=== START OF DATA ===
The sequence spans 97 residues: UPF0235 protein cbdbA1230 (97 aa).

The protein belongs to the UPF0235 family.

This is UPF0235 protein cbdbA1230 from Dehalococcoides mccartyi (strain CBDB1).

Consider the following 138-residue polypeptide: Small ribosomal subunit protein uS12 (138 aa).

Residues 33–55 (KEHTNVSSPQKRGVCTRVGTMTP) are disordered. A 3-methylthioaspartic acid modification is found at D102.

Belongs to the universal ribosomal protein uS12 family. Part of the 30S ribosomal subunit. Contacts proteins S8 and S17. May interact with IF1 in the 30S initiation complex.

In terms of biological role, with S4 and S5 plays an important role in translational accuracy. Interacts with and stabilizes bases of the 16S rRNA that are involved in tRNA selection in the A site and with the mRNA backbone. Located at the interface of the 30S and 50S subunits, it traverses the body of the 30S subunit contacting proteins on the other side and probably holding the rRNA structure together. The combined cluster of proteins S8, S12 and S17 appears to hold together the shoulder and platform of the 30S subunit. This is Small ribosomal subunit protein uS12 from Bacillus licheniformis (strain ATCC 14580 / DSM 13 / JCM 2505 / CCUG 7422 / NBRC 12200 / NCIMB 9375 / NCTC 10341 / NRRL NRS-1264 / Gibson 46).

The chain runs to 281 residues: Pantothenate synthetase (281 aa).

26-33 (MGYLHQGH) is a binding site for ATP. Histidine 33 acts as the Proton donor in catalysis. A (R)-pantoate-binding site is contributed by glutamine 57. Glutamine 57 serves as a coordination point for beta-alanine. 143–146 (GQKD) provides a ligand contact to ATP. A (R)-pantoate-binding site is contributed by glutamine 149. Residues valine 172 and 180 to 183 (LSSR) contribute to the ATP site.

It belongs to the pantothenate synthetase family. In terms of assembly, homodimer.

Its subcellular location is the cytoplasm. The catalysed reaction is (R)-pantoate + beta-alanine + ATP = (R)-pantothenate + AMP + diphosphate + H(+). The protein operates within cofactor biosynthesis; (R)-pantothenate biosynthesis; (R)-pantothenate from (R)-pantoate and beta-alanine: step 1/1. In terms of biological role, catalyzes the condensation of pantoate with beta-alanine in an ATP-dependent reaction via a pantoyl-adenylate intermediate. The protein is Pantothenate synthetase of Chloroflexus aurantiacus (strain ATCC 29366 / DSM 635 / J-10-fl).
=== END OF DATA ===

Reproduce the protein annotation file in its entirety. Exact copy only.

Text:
The sequence spans 97 residues: UPF0235 protein cbdbA1230 (97 aa).

The protein belongs to the UPF0235 family.

This is UPF0235 protein cbdbA1230 from Dehalococcoides mccartyi (strain CBDB1).

Consider the following 138-residue polypeptide: Small ribosomal subunit protein uS12 (138 aa).

Residues 33–55 (KEHTNVSSPQKRGVCTRVGTMTP) are disordered. A 3-methylthioaspartic acid modification is found at D102.

Belongs to the universal ribosomal protein uS12 family. Part of the 30S ribosomal subunit. Contacts proteins S8 and S17. May interact with IF1 in the 30S initiation complex.

In terms of biological role, with S4 and S5 plays an important role in translational accuracy. Interacts with and stabilizes bases of the 16S rRNA that are involved in tRNA selection in the A site and with the mRNA backbone. Located at the interface of the 30S and 50S subunits, it traverses the body of the 30S subunit contacting proteins on the other side and probably holding the rRNA structure together. The combined cluster of proteins S8, S12 and S17 appears to hold together the shoulder and platform of the 30S subunit. This is Small ribosomal subunit protein uS12 from Bacillus licheniformis (strain ATCC 14580 / DSM 13 / JCM 2505 / CCUG 7422 / NBRC 12200 / NCIMB 9375 / NCTC 10341 / NRRL NRS-1264 / Gibson 46).

The chain runs to 281 residues: Pantothenate synthetase (281 aa).

26-33 (MGYLHQGH) is a binding site for ATP. Histidine 33 acts as the Proton donor in catalysis. A (R)-pantoate-binding site is contributed by glutamine 57. Glutamine 57 serves as a coordination point for beta-alanine. 143–146 (GQKD) provides a ligand contact to ATP. A (R)-pantoate-binding site is contributed by glutamine 149. Residues valine 172 and 180 to 183 (LSSR) contribute to the ATP site.

It belongs to the pantothenate synthetase family. In terms of assembly, homodimer.

Its subcellular location is the cytoplasm. The catalysed reaction is (R)-pantoate + beta-alanine + ATP = (R)-pantothenate + AMP + diphosphate + H(+). The protein operates within cofactor biosynthesis; (R)-pantothenate biosynthesis; (R)-pantothenate from (R)-pantoate and beta-alanine: step 1/1. In terms of biological role, catalyzes the condensation of pantoate with beta-alanine in an ATP-dependent reaction via a pantoyl-adenylate intermediate. The protein is Pantothenate synthetase of Chloroflexus aurantiacus (strain ATCC 29366 / DSM 635 / J-10-fl).